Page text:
Is Speedway Of Nations On Tv? [Expert Guide!]

Most casual TV viewers probably know that ‘The Grand Tour’ is a popular series that combines elements of car-related TV programs (such as drag-racing and classic car rallies) with an exploration of some of the world’s best-known cities. The six-part series, which was first broadcast in the UK in 2018, has already been picked up for American TV and is set to air stateside later this year. But what about the rest of us who aren’t familiar with the show? Is there anything else we should know about car-themed programming (and what should we avoid if we want to keep our precious family jewels safe)? Let’s take a look.

The Grand Tour Has Been Around For A While

The Grand Tour is the creation of Richard Hammond and James May (most famous for his work on The ‘Hammond Can Jam’ and ‘Fastest Car’ shows), who have been creating content for TV channels ever since the 1970s. Since then, they’ve gone on to become two of the most recognizable faces in British television. The show’s format was originally inspired by their live radio show The ‘Hammond Deviation’ (which debuted in 2001 and continues to this day), and it was originally envisioned as a way to bring the excitement of car culture to life in a non-sports setting. Thus, many of the cars featured on The ‘Grand Tour’ are not actual competition cars, but instead are recreations or models that the pair have built and then driven (usually at high speeds) during the show’s filming. (Fans of the show will recognize this because a lot of the stunts and car crashes involve the vehicles in question.)

It’s Mostly Been Done In Europe

With the possible exception of Paris-based ‘Auto Aune’, the cars and motor vehicles that appear on most non-American car-related TV shows are imported from Europe, with Italian and German cars particularly prominent. It’s not that there aren’t any locally-made cars featured in these shows; it’s that the bulk of them are American classics that have been shipped across the pond for the purpose of being featured in a ‘rat race’ or other similar competitions. (In fact, the whole nation of Italy is famous for its automobile industry, which is why so many cars appear on TV there.)

There is one notable exception to this trend: the French-made Citroen C-crosser, which was first featured in an episode of the American series ‘Knight Rider’ in 1982. Since then, this unusual vehicle (which features a rotating hood that opens up to reveal a hidden engine) has been immortalized in numerous TV shows and movies, helping to make it one of the most recognizable automotive icons in modern culture. (Citroen produced only 2,500 C-crossers between 1978 and 1982. Today, there are only around 400 remaining.)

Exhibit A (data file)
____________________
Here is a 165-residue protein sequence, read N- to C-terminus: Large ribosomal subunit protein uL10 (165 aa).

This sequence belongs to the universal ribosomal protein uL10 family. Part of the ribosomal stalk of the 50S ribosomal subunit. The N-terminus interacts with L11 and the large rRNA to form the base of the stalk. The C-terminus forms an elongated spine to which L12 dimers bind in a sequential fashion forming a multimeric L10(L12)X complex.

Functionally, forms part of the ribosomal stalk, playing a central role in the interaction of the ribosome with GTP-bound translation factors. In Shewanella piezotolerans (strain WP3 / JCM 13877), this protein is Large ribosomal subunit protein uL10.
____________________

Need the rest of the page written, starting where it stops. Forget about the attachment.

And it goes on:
Most Of The Episodes Are Accompanied By A Song

Since the 1970s, The ‘Hammond Deviation’ has been a stalwart of the British radio landscape, and the accompanying music has always been a significant part of the show. (Most notably, the series was originally accompanied by Barry White’s ‘Dreaming Of A Dream’ and David Bowie’s ‘Heroes.’) It wasn’t until 2018 that this aspect of the show was finally brought to TV. Up until that point, the live-recorded radio shows that featured White’s song had been the highest-profile examples of the phenomenon, but for some reason they decided to amp up the pop soundtrack even more for the series’ move to TV. (They also added a bunch of new songs, but we’ll get to that in a bit.)

There is one important difference between the radio show and the TV series: while the radio show is totally unscripted and reacts to whatever happens during the conversation (hence why most of the music is there to accompany it), the TV show is more or less entirely scripted and there’s a lot less room for spontaneity. This means that a lot of the songs that appear in the show (especially the newer ones) were specifically chosen to accompany specific moments during filming. This probably explains why most of them are so generic and forgettable.

It Features A Lot Of Stunts

If you’re unfamiliar, The ‘Grand Tour’ is a very chaotic show. In fact, the very first episode (which aired in 2018 and focused on the London Olympics) opens with a rather amusing montage of some of the cars involved in the stunt scenes (complete with cars crashing into each other and people getting hit by vehicles).